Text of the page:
Parler founder and CEO John Matze said his company is “prepared to take full legal action” after several big tech companies suspended the social media network from their services, according to an email.
John Matze, Parler’s founder, told The Epoch Times in an email that he believes Apple, Google, and Amazon had acted in bad faith and that the social media platform is considering legal action.
Responding to accusations that Parler was enabling “threats of violence and illegal activity,” Matze said these companies are using recent events to “go after Parler,” even though “there is no evidence Parler was used to coordinate the events.”
“Parler has no groups-style feature and Facebook was the number one tool for coordinating meetups for that event,” Matze said.
The targeted moderation by these companies against Parler came after civil unrest and acts of violence marred a largely peaceful protest at the U.S. Capitol on Wednesday. A group of rioters and a minority of protesters waving American and Trump flags illegally stormed the Capitol building as lawmakers were counting electoral votes in a joint session of Congress. The mayhem on the day left five people dead, including one police office, and dozens of officers injured.
In response to the Capitol breach, a number of Silicon Valley technology companies ramped up their policing of statements and comments from President Donald Trump, conservatives, and other voices they believe may cause harm. Twitter on Friday permanently removed Trump’s account on its platform and justified its censorship by saying that the president had violated its “Glorification of Violence Policy” after he posted a message urging protesters to remain peaceful and leave the Capitol. The Trump campaign Twitter account has also been removed.
Parler, which has attracted a large following of classical liberal and conservative-leaning users, appeared to have been targeted for lacking a system to “implement robust moderation for egregious content.”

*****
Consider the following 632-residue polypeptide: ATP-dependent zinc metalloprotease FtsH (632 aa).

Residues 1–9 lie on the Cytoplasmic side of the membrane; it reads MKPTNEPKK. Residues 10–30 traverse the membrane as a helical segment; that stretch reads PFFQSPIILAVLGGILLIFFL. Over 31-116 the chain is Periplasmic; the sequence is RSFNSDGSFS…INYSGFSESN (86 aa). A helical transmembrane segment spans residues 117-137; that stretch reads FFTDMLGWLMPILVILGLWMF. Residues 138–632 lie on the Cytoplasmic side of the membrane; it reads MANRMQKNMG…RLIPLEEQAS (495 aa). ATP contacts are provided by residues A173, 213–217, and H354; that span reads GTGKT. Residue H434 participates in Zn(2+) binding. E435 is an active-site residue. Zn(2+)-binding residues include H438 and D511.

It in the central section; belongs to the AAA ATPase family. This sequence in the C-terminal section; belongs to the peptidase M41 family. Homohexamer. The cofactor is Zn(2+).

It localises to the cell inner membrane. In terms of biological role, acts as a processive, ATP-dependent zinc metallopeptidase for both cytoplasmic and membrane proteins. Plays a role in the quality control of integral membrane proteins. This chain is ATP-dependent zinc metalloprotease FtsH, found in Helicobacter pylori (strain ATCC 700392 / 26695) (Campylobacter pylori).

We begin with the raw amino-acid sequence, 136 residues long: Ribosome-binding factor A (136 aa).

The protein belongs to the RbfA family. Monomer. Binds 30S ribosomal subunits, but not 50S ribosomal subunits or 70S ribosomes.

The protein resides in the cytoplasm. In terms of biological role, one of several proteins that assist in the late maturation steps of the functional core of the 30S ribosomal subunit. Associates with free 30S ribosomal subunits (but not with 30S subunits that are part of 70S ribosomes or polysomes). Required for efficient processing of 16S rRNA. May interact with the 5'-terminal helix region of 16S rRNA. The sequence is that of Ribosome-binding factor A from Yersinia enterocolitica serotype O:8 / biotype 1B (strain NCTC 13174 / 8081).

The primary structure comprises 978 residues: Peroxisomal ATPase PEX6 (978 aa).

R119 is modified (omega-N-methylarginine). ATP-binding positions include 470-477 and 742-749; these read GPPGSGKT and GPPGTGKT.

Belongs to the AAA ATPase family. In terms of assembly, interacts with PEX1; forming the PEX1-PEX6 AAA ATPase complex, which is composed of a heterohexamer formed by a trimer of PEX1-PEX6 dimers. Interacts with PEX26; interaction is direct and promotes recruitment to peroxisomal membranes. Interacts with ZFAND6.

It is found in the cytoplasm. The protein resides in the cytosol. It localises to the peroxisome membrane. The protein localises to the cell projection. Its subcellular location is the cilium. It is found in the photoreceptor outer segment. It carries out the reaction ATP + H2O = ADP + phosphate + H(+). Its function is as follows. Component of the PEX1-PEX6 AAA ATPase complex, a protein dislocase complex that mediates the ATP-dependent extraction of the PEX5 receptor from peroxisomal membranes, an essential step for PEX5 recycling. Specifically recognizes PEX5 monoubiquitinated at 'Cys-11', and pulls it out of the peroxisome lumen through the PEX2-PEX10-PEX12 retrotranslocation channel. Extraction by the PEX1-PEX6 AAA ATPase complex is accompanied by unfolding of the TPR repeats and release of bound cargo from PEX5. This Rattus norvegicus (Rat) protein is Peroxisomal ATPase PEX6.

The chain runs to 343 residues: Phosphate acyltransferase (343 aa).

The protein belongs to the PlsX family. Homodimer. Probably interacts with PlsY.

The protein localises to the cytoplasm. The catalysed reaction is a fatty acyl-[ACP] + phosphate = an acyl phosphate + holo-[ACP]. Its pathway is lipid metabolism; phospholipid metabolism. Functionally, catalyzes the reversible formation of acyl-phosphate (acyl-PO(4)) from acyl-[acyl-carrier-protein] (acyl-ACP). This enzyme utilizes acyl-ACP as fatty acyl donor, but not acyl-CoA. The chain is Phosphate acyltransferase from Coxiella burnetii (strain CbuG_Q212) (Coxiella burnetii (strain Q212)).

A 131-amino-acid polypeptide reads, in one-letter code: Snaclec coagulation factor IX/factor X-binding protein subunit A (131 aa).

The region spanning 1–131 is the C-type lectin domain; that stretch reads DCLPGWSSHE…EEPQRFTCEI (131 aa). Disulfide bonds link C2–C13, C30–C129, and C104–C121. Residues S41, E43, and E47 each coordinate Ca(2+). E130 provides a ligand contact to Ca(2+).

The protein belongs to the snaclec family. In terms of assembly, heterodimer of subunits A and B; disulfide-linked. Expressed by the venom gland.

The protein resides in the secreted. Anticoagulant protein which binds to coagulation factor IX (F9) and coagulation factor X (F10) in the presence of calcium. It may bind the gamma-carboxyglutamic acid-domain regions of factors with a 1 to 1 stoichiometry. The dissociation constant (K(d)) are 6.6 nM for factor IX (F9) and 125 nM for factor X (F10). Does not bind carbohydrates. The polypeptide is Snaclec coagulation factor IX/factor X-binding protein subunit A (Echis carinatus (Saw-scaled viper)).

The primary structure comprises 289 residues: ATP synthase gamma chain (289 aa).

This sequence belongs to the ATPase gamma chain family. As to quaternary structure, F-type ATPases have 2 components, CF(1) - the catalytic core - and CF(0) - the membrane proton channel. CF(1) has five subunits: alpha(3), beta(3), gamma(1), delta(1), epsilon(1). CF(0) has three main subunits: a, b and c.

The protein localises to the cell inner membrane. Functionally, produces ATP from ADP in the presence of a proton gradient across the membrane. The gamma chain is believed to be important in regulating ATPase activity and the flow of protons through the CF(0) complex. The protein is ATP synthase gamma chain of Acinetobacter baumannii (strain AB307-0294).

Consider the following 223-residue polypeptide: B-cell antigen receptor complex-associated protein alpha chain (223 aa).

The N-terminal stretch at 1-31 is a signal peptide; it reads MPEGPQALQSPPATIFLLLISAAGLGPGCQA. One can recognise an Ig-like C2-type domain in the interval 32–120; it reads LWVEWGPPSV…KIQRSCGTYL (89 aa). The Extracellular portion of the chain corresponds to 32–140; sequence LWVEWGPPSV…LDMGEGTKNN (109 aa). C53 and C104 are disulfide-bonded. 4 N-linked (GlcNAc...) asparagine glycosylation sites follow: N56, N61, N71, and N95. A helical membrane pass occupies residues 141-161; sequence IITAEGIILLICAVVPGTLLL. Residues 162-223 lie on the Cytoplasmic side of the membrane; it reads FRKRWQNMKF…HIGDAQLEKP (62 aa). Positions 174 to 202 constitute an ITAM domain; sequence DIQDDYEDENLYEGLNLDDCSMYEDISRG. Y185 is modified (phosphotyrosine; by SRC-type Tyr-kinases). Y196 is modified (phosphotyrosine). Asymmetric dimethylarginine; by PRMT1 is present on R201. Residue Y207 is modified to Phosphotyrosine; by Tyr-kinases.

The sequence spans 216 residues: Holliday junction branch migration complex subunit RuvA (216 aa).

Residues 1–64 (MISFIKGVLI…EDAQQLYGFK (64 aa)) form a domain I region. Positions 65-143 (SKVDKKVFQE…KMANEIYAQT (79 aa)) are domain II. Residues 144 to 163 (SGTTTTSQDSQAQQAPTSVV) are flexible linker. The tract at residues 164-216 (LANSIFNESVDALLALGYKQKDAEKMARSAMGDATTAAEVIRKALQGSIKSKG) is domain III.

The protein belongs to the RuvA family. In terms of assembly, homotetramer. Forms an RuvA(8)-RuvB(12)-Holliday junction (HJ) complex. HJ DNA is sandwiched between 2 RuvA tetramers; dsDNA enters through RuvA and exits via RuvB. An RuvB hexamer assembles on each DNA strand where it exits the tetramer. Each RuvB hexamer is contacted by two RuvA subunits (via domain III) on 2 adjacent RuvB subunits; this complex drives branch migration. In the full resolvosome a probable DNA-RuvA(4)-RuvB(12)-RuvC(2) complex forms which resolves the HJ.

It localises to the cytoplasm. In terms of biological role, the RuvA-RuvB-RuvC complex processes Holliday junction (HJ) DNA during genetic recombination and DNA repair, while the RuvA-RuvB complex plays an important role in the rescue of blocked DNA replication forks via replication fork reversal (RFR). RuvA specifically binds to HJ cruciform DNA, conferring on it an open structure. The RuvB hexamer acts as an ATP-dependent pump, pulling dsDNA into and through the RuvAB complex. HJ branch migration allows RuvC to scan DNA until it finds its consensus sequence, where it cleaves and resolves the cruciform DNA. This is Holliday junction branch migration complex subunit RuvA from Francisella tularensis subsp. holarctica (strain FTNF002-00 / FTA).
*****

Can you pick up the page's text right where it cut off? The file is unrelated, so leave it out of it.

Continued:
Apple said in a statement to media outlets on Saturday that they believe Paler had “not taken adequate measures to address” the proliferation of “threats of violence and illegal activity.”
“We have suspended Parler from the App Store until they resolve these issues,” the statement said.
Apple did not respond to The Epoch Times’ questions about the ban.
Similarly, Amazon told Parler that they would be shutting Parler’s servers at midnight Sunday, Jan. 10, over what it says is the platform’s alleged lax approach to violent content posted by its users. Parler disputes this claim.
Amazon also did not immediately respond to The Epoch Times’ questions about their suspension.
Matze said he believes these companies are also operating with a double standard.
“Twitter let ‘Hang Mike Pence’ trend the same day Parler was banned from Google … the double standard is obvious,” he said.
The big tech suspension came after Parler rose to become the number one application in Apple’s app store on Saturday, following Twitter’s suspension of Trump’s personal account. Matze said his social media network had around 20 million accounts at the time the companies suspended them.
Mobile app analytics company Sensor Tower told The Wrap in a statement that Parler saw approximately 182,000 first-time downloads in the United States on Jan. 8, which is up 355 percent on Jan. 7. The app saw about 268,000 installs across U.S. app stores since Jan. 6, the statement said.
Matze said on his Parler account late Saturday that he believes Amazon, Google, and Apple coordinated to “try and ensure they don’t have competition.”
“They will NOT win! We are the worlds last hope for free speech and free information,” he said.
“This is a battle against all of us. Liberals, conservatives, atheists, Christians, black, white, etc. They want to keep their monopoly over speech. They want us fighting. They don’t want us working together. They don’t want us working with each other, they want us hating one another.”
Unbalanced policing of user content and certain political views has raised concerns over First Amendment rights and the lack of checks and balances on decisions made by big tech companies. Discussions over limiting or eliminating liability protections under Section 230 of the 1996 Communications Decency Act for tech companies that have engaged in censoring or political conduct have been heavily discussed in the past year.
Twitter’s move to remove Trump’s account has received widespread scrutiny. U.S. Department of Housing and Urban Development Secretary Ben Carson, State Secretary Mike Pompeo, and former United Nations Ambassador Nikki Haley likened Twitter’s move to conduct by the communist party ruling China.
Twitter has disabled the account of President Donald Trump after deleting recent posts made by the president, including a video of him calling on protesters who had gathered on Wednesday at the U.S. Capitol building in Washington to go home in peace.